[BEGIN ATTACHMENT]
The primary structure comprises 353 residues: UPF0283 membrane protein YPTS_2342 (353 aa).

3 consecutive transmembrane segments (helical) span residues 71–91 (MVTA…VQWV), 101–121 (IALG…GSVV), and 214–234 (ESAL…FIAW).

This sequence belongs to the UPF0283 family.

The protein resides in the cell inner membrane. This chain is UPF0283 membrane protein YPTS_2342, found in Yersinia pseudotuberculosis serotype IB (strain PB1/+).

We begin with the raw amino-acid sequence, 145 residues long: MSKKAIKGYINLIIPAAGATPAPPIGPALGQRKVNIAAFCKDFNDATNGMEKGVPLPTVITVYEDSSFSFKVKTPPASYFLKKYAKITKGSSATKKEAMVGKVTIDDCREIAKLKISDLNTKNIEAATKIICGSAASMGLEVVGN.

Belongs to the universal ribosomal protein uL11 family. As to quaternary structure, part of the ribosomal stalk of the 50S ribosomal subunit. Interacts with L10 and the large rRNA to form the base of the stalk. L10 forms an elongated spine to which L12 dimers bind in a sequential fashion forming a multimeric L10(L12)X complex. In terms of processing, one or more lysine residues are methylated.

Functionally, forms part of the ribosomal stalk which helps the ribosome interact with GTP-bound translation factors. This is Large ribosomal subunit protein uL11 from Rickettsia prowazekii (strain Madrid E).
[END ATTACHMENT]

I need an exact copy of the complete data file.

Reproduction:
The primary structure comprises 353 residues: UPF0283 membrane protein YPTS_2342 (353 aa).

3 consecutive transmembrane segments (helical) span residues 71–91 (MVTA…VQWV), 101–121 (IALG…GSVV), and 214–234 (ESAL…FIAW).

This sequence belongs to the UPF0283 family.

The protein resides in the cell inner membrane. This chain is UPF0283 membrane protein YPTS_2342, found in Yersinia pseudotuberculosis serotype IB (strain PB1/+).

We begin with the raw amino-acid sequence, 145 residues long: MSKKAIKGYINLIIPAAGATPAPPIGPALGQRKVNIAAFCKDFNDATNGMEKGVPLPTVITVYEDSSFSFKVKTPPASYFLKKYAKITKGSSATKKEAMVGKVTIDDCREIAKLKISDLNTKNIEAATKIICGSAASMGLEVVGN.

Belongs to the universal ribosomal protein uL11 family. As to quaternary structure, part of the ribosomal stalk of the 50S ribosomal subunit. Interacts with L10 and the large rRNA to form the base of the stalk. L10 forms an elongated spine to which L12 dimers bind in a sequential fashion forming a multimeric L10(L12)X complex. In terms of processing, one or more lysine residues are methylated.

Functionally, forms part of the ribosomal stalk which helps the ribosome interact with GTP-bound translation factors. This is Large ribosomal subunit protein uL11 from Rickettsia prowazekii (strain Madrid E).